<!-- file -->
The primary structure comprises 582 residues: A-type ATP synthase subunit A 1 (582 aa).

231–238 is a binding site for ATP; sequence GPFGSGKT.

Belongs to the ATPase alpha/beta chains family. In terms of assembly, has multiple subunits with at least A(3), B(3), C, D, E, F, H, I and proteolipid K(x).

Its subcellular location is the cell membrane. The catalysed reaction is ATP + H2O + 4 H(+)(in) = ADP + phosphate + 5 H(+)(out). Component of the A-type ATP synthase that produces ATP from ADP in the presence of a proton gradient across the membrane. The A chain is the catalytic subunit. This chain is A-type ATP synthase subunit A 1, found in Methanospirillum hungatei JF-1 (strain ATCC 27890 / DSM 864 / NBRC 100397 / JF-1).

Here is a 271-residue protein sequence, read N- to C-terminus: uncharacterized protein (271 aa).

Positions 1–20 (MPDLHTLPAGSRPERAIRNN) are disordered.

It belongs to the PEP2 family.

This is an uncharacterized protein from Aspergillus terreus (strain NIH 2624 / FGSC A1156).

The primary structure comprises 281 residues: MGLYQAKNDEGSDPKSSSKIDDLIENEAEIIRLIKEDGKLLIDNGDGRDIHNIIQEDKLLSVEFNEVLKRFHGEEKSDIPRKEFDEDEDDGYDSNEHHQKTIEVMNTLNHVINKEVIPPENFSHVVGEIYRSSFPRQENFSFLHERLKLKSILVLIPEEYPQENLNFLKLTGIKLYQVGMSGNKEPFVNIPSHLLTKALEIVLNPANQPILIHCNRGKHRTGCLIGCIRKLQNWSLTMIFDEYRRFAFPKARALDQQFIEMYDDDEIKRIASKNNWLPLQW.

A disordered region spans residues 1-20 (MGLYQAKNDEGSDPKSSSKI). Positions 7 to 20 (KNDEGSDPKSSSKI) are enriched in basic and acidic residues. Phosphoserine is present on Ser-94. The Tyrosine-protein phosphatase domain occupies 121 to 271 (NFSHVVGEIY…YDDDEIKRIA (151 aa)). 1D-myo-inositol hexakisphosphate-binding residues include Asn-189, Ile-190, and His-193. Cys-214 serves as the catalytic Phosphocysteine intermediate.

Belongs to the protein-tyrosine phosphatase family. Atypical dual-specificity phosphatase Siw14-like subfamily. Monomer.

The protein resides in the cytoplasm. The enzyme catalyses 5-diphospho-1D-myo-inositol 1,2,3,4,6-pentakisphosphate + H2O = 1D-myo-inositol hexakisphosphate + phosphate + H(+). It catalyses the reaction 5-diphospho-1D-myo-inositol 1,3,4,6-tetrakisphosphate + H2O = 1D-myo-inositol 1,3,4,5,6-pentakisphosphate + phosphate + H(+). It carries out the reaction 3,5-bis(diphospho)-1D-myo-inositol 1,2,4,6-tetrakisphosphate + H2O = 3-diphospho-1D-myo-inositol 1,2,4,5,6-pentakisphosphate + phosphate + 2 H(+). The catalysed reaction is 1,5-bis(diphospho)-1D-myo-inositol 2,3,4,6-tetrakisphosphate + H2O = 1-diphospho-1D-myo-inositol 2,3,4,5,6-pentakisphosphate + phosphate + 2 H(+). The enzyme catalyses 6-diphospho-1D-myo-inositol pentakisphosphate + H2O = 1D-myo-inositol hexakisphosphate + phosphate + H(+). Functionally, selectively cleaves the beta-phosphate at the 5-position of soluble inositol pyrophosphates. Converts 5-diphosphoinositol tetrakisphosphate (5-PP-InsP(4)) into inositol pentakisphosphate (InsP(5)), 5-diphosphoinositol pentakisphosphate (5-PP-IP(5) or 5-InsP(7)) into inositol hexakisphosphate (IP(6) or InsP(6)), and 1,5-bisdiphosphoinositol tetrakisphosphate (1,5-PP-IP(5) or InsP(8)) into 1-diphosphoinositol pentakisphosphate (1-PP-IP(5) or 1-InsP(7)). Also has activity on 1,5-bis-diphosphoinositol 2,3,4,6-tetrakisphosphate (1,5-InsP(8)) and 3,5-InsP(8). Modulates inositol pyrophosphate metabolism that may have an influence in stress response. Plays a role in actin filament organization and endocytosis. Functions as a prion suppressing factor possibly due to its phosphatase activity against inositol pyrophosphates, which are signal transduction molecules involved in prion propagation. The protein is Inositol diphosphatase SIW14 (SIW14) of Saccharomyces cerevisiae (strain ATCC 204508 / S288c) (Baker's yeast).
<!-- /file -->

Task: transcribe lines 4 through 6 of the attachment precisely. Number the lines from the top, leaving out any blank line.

Its subcellular location is the cell membrane. The catalysed reaction is ATP + H2O + 4 H(+)(in) = ADP + phosphate + 5 H(+)(out). Component of the A-type ATP synthase that produces ATP from ADP in the presence of a proton gradient across the membrane. The A chain is the catalytic subunit. This chain is A-type ATP synthase subunit A 1, found in Methanospirillum hungatei JF-1 (strain ATCC 27890 / DSM 864 / NBRC 100397 / JF-1).

Here is a 271-residue protein sequence, read N- to C-terminus: uncharacterized protein (271 aa).

Positions 1–20 (MPDLHTLPAGSRPERAIRNN) are disordered.